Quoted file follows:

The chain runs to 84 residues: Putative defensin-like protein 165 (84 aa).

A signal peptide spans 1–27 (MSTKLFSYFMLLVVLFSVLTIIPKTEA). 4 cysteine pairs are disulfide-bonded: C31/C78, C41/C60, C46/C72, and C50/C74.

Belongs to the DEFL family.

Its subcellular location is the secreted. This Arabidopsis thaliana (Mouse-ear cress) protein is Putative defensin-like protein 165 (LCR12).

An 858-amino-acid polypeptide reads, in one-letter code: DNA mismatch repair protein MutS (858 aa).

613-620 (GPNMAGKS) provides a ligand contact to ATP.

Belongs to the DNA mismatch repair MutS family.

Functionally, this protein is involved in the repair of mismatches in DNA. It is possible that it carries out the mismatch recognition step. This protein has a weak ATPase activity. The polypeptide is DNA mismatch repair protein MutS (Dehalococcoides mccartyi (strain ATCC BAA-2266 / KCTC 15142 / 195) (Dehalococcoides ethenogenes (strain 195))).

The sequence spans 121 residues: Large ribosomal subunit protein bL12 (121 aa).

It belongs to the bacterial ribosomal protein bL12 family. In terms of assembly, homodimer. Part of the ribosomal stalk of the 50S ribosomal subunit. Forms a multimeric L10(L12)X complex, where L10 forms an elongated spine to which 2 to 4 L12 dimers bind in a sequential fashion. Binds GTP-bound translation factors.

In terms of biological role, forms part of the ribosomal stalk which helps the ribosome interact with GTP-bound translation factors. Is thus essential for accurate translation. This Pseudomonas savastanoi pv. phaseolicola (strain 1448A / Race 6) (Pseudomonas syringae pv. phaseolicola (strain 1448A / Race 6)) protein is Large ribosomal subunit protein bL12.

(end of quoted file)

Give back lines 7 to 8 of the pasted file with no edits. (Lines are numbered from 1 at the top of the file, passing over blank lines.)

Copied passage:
Belongs to the DNA mismatch repair MutS family.

Functionally, this protein is involved in the repair of mismatches in DNA. It is possible that it carries out the mismatch recognition step. This protein has a weak ATPase activity. The polypeptide is DNA mismatch repair protein MutS (Dehalococcoides mccartyi (strain ATCC BAA-2266 / KCTC 15142 / 195) (Dehalococcoides ethenogenes (strain 195))).